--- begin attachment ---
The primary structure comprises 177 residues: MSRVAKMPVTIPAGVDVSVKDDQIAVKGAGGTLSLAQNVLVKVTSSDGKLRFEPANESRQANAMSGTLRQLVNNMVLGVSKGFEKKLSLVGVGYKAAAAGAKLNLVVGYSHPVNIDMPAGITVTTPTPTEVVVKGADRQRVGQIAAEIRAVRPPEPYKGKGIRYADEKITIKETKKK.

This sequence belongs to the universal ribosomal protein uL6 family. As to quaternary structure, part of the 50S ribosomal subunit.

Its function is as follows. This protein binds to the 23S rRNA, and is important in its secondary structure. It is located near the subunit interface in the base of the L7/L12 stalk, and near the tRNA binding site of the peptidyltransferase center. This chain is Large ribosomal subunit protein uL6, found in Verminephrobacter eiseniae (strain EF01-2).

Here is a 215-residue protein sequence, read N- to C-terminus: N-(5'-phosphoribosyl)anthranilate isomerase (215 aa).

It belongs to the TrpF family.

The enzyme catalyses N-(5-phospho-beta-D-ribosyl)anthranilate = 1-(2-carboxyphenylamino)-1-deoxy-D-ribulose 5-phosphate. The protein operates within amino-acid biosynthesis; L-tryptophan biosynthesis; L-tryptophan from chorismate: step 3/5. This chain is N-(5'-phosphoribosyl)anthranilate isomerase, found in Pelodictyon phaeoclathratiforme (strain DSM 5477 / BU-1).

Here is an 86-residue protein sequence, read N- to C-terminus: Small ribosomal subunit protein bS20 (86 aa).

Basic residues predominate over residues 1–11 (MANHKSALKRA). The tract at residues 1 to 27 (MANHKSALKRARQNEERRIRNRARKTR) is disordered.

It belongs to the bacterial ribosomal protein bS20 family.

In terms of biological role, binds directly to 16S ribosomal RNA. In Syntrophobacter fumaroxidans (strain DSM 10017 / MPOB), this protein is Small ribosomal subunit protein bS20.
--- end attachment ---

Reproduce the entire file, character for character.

The primary structure comprises 177 residues: MSRVAKMPVTIPAGVDVSVKDDQIAVKGAGGTLSLAQNVLVKVTSSDGKLRFEPANESRQANAMSGTLRQLVNNMVLGVSKGFEKKLSLVGVGYKAAAAGAKLNLVVGYSHPVNIDMPAGITVTTPTPTEVVVKGADRQRVGQIAAEIRAVRPPEPYKGKGIRYADEKITIKETKKK.

This sequence belongs to the universal ribosomal protein uL6 family. As to quaternary structure, part of the 50S ribosomal subunit.

Its function is as follows. This protein binds to the 23S rRNA, and is important in its secondary structure. It is located near the subunit interface in the base of the L7/L12 stalk, and near the tRNA binding site of the peptidyltransferase center. This chain is Large ribosomal subunit protein uL6, found in Verminephrobacter eiseniae (strain EF01-2).

Here is a 215-residue protein sequence, read N- to C-terminus: N-(5'-phosphoribosyl)anthranilate isomerase (215 aa).

It belongs to the TrpF family.

The enzyme catalyses N-(5-phospho-beta-D-ribosyl)anthranilate = 1-(2-carboxyphenylamino)-1-deoxy-D-ribulose 5-phosphate. The protein operates within amino-acid biosynthesis; L-tryptophan biosynthesis; L-tryptophan from chorismate: step 3/5. This chain is N-(5'-phosphoribosyl)anthranilate isomerase, found in Pelodictyon phaeoclathratiforme (strain DSM 5477 / BU-1).

Here is an 86-residue protein sequence, read N- to C-terminus: Small ribosomal subunit protein bS20 (86 aa).

Basic residues predominate over residues 1–11 (MANHKSALKRA). The tract at residues 1 to 27 (MANHKSALKRARQNEERRIRNRARKTR) is disordered.

It belongs to the bacterial ribosomal protein bS20 family.

In terms of biological role, binds directly to 16S ribosomal RNA. In Syntrophobacter fumaroxidans (strain DSM 10017 / MPOB), this protein is Small ribosomal subunit protein bS20.